soldering/desoldering stations, recommend?

Posted: 4/1/2009 10:50:20 AM

From: Asheville, NC

Joined: 1/25/2008

Just wondering if anyone has any recommendations regarding an affordable soldering/desoldering staion that wouldn't be a total waste of money? I've come across a lot but I'm not familiar with many of the companies, other then Weller (who seems to be pretty pricy).

I'm not doing day in/day out industial work or anything but do build circuit boards, wire up pots and jacks, and sometimes have to replace a component on a PCB enough to warrent a halfway decent station.

Thank you for any advice.
Posted: 4/1/2009 11:15:12 PM

From: Eastleigh, Hampshire, U.K. ................................... Fred Mundell. ................................... Electronics Engineer. (Primarily Analogue) .. CV Synths 1974-1980 .. Theremin developer 2007 to present .. soon to be Developing / Trading as . ...................................

Joined: 12/7/2007

Do you want this for SMD work - or just for Thru-hole components? .. If an SMD station is required, you need to do quite a bit of planning and research - as you may need all sorts of extra bits / desoldering bits to cater for the parts (footprints) you will require, and these are expensive! (do you need, for example, a hot air gun for reflow?)

For me, the 'best' soldering / unsoldering equipment is very much a matter of personal 'taste'.. Weller equipment is probably the most popular choice - but I do not get on with it.. For me, it is too 'chunky', and my favorite is Antex which I find lighter and more comfortable for extended use.

I have decided not to buy a 'rework' station - My reasoning is that there is little economic value in doing so - I do not trust components which are 'salvaged' from a board (even if one manages to achieve this quite quickly).. So, with SMD, I cut the legs off the part (using a Stanley knife) and remove the debris with solder sucker and solder mop.. It will be a long time before the value of components I 'lose' by doing this reaches the cost of a full workstation capable of removing components which I can safely re-use.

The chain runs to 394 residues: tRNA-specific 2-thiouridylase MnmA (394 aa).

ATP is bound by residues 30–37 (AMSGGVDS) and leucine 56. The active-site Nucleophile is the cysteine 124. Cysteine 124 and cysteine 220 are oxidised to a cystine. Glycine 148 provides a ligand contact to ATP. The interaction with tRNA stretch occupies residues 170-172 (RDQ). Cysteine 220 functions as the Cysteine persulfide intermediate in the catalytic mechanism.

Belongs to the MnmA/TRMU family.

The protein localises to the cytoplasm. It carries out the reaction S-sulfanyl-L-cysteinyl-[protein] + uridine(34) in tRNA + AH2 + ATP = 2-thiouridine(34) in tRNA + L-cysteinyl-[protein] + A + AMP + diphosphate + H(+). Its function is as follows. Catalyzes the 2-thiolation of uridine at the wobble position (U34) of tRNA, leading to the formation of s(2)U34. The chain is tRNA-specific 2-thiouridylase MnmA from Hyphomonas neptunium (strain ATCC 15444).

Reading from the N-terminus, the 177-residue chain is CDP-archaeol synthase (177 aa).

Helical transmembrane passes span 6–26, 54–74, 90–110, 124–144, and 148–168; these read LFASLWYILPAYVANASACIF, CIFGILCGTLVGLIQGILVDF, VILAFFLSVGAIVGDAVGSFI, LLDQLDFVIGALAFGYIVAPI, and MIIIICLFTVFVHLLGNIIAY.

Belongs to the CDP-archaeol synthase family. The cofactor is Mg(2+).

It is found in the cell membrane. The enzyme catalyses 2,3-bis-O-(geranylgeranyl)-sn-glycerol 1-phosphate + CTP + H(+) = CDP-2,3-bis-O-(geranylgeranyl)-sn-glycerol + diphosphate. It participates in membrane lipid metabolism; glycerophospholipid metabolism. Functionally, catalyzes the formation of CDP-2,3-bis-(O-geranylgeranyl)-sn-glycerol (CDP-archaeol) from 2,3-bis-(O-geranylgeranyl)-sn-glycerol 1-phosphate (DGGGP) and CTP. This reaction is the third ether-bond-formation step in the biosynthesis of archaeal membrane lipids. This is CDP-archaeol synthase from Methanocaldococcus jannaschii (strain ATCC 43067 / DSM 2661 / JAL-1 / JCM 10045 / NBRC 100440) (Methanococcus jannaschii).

The RoHS (lead free) solder is Awful! It requires greater heat which stresses components more than the old solder, and is far more difficult to rework. It is worth realising that soldering bits etc will last about 1/2 the time you are used to with lead solder - so worth checking the price of replacement bits and factoring this into you decision about which kit you buy.. It will be an ongoing expense.. Antex bits last well, and are cheap.

There is quite a lot of discussion on these issues on Electronics forums - it is worth checking these out.

Posted: 4/2/2009 8:47:02 AM

From: Asheville, NC

Joined: 1/25/2008

I usually deal with through hole components.

I wanted some sort of desoldering device not so much for salvaging parts but for things such as removing resistors and caps for simple modifications(or when I realize I just put one in the wrong place:), replacing through hole mounted pots and jacks (such as the time my cat knocked my Evolver synth off my keyboard and smashed the output jack), etc...

I'm in the US so we still have leaded solder although I'm not sure for how much longer.
Posted: 4/2/2009 2:30:49 PM

From: Escondido, CA

Joined: 2/6/2008

leaded solder is still alive and well

There are some excellent irons from MCM Electronics ( ) in their Tenma line. For example they have a Tenma adjustable solder station on sale for $44.95 in their March Savings catalog.

They also have a "fast heat/recovery soldering iron" for $6.99.

These are better and less expensive than what you'd find at Radio Shack.

You'll also want to buy some solder wick and a manual vacuum desoldering tool ($6.49 for an ESD-safe one).

Weller and Ungar make great irons, but you will typically have to pay a lot more for them.


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